So I survived Blog Every Day April, and I though it was about time to share what I learned and decided.
First of all, I'm pretty proud of myself for actually managing to blog every day until the last. It's disappointing to have failed at the very last minute, to have April 30th as the only day for which there wasn't a post, but I think the extenuating circumstances (my car was stolen and I was up all night looking for it and talking to the police, and therefore slept all day on the 30th) justify the silence. I read and reviewed 18 books (and two short stories), which I'm also quite satisfied with. I also did a reasonable if not fantastic amount of reading and commenting on other book blogs, which I think is important.
I really enjoyed writing reviews for every book I read to help keep up my evaluation and critical analysis skills. I also really enjoyed challenging myself to read things I wouldn't normally, such as the short stories. I definitely felt that I had some days where I wrote filler posts about my reading habits (and obsessing over the book fair) and now that I'm not trying to blog every day, those will probably fall by the wayside.
I also tended to pick shorter and easier books because I was trying to finish one every day whenever possible, and I think now that I'm not trying to blog every day, I will allow myself some longer and slower books and perhaps not devote as much time every day to reading. It's time to get back to the real world and my work.
So, what do I expect the blogging here to look like as I continue? I plan to keep on reading and posting my reviews of whatever I've read. These will continue to be a mix of YA, science fiction, fantasy, mystery, classics, and literary fiction depending on my whims at any given moment. I also plan to continue to read a Saturday or Sunday Short Story every week. These will probably be stories found online or more frequently from one of a couple collections that I own (Los Angeles Noir, Ray Bradbury's collected stories). I'm also going to implement a new feature, Friday Non-Fiction in which I read and discuss one literary non-fiction essay every week. I have a couple collections I should read and, like short stories, I tend to neglect reading short, general audience non-fiction essays. So expect some discussion of essays by David Foster Wallace, Dorothy Parker, and Nick Hornby because that's what I have lying around at the moment.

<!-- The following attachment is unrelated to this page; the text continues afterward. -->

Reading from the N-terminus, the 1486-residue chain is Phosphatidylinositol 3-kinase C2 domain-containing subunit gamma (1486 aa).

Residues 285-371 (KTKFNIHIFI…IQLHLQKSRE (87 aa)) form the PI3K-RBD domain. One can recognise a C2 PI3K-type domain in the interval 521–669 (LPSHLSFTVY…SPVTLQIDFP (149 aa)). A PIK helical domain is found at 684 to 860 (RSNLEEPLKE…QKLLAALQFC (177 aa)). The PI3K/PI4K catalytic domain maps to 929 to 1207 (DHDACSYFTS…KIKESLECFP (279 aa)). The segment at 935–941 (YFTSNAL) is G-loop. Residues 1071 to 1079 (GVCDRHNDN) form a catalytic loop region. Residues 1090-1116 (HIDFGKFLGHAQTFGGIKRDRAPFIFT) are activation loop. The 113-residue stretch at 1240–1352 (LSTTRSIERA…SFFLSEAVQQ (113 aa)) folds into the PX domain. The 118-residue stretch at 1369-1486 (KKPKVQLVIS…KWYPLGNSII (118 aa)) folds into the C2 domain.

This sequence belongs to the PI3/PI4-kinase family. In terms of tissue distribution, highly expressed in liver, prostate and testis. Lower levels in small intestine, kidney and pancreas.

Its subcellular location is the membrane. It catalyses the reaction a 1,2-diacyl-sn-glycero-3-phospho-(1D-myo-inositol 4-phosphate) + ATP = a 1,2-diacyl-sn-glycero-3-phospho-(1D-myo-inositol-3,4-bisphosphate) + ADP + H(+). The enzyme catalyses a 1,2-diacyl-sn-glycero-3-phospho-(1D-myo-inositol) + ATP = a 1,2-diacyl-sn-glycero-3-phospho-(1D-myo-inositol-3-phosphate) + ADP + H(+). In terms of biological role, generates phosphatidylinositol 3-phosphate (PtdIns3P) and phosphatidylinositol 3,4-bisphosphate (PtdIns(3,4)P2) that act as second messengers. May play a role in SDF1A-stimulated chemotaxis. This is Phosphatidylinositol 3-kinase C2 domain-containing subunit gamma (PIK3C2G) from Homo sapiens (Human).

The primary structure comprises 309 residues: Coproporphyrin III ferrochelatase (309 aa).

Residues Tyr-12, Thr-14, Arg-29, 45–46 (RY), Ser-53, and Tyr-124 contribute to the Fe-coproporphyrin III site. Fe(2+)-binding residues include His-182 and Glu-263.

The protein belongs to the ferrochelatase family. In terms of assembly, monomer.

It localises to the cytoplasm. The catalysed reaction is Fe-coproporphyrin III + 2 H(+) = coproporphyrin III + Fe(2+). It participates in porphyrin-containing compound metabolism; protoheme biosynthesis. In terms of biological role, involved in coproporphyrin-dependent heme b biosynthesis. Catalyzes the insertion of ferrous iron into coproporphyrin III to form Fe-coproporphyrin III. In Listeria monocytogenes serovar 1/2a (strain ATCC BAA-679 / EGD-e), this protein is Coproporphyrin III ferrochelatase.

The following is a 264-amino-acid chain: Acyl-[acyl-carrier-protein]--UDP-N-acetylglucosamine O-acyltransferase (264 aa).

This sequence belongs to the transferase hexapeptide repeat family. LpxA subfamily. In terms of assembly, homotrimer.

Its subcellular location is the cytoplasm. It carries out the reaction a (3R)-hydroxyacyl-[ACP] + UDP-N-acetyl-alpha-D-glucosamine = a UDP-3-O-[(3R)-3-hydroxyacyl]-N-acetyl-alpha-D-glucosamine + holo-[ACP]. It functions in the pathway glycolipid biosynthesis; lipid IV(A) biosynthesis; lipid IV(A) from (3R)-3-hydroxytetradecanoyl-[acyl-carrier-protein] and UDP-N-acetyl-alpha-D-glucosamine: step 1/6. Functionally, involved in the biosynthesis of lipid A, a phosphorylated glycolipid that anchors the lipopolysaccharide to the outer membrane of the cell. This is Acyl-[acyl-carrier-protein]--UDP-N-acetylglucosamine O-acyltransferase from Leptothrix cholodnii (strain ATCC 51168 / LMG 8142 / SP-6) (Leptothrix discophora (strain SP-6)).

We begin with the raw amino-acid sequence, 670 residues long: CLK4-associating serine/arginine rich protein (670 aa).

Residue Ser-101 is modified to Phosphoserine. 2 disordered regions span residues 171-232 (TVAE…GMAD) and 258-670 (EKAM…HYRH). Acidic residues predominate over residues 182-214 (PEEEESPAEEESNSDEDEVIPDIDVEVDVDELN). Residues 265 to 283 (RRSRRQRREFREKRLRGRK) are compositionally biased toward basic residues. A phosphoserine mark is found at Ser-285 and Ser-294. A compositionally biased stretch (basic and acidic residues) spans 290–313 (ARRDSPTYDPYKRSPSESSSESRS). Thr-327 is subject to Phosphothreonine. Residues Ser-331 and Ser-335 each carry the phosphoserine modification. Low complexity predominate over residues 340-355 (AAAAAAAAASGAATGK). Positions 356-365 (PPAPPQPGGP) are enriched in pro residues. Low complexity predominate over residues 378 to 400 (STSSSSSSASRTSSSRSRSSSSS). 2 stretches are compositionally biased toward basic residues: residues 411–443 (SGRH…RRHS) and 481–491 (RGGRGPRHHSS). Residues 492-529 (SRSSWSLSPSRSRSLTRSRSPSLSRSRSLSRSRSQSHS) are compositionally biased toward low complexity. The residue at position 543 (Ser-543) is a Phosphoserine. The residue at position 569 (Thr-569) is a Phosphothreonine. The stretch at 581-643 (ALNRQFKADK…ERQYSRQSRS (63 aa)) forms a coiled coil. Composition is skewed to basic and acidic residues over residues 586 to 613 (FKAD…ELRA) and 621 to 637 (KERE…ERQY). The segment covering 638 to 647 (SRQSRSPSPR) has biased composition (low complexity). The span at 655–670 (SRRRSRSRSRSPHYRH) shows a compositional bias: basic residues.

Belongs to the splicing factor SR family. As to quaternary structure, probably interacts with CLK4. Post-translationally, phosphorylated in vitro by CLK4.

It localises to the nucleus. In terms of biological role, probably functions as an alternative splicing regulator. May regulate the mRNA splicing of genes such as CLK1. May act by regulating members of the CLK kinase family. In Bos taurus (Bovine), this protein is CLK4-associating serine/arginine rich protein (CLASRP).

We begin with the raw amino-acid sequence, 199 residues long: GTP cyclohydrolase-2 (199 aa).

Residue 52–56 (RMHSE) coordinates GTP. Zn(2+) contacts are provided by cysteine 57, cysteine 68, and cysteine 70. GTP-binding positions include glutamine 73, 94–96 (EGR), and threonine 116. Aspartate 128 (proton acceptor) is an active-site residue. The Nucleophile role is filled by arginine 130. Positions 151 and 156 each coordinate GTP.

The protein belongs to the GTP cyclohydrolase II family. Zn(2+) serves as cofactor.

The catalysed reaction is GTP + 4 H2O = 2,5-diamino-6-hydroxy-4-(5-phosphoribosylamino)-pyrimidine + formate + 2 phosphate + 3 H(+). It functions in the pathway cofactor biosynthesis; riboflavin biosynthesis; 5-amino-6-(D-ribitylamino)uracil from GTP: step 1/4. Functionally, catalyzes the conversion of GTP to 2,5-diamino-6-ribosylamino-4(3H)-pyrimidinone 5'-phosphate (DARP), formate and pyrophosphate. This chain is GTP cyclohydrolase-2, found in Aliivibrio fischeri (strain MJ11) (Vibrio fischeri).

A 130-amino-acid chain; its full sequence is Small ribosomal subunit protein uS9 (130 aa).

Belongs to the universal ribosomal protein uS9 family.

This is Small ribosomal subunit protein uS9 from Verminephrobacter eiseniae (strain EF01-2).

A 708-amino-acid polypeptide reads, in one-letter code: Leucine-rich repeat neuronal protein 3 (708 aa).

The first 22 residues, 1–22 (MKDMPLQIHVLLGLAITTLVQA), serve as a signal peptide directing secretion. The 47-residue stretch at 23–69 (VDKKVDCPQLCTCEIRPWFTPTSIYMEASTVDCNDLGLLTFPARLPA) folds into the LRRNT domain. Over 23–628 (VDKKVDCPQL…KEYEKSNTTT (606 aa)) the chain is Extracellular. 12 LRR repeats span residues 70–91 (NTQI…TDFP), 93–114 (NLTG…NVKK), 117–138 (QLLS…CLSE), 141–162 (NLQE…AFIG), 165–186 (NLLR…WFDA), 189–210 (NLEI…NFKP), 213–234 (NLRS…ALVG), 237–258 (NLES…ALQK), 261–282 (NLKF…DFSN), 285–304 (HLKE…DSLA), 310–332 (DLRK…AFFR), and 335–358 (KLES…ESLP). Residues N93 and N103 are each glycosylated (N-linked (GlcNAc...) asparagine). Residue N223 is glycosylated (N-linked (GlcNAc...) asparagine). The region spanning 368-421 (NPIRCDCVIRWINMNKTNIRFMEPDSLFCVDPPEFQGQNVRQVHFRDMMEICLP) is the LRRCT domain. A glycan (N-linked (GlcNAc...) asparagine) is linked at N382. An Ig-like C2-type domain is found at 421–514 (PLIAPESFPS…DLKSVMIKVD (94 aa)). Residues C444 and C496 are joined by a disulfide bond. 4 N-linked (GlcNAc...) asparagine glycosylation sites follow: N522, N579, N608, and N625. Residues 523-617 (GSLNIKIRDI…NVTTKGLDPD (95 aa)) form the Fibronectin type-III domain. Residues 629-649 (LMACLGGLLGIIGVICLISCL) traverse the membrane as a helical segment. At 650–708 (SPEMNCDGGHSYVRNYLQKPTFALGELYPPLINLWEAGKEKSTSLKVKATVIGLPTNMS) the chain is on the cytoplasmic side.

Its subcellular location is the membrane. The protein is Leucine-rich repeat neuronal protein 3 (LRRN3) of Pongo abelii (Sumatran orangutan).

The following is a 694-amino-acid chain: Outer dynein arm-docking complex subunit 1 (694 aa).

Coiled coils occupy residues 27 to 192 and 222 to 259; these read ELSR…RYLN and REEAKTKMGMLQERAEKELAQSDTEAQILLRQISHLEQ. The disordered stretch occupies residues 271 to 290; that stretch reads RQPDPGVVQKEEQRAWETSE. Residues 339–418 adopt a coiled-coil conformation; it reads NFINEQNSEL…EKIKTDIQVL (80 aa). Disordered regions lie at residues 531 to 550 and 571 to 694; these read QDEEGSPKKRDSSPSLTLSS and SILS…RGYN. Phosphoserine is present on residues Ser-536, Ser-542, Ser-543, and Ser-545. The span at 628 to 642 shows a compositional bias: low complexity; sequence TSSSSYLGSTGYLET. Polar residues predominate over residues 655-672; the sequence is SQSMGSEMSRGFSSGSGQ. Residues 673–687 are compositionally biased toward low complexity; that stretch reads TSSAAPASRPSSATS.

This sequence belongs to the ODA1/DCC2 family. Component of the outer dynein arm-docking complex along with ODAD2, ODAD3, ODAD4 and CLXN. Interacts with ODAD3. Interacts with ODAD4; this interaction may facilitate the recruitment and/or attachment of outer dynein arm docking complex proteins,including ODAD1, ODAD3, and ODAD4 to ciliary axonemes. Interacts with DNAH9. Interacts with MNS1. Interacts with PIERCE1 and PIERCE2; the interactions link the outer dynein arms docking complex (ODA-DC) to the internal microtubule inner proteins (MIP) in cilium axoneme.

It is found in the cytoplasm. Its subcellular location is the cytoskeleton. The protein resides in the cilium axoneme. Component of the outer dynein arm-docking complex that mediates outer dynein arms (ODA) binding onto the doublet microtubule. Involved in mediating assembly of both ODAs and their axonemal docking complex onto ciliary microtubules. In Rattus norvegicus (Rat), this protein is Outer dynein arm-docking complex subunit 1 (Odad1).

I also really enjoy skimming everyone else's In My Mailbox and Mailbox Monday, so I believe I will make those posts if and when I have something to share (although hopefully that won't be too often because I don't have the money to buy books as often as I'd like and I don't have the connections to get them for free). In the meantime, I'll work on reducing my TBR pile to a normal human size.
So those are my thoughts about the future of the blog. If you have any thoughts or suggestions, please share them!
This week's New York Times Bestsellers (October 16th) - In hardcover: Stephen King and Owen King’s *Sleeping Beauties* is down one spot, finishing the week at number 2. For more info about this title: Canada, U...
6 hours ago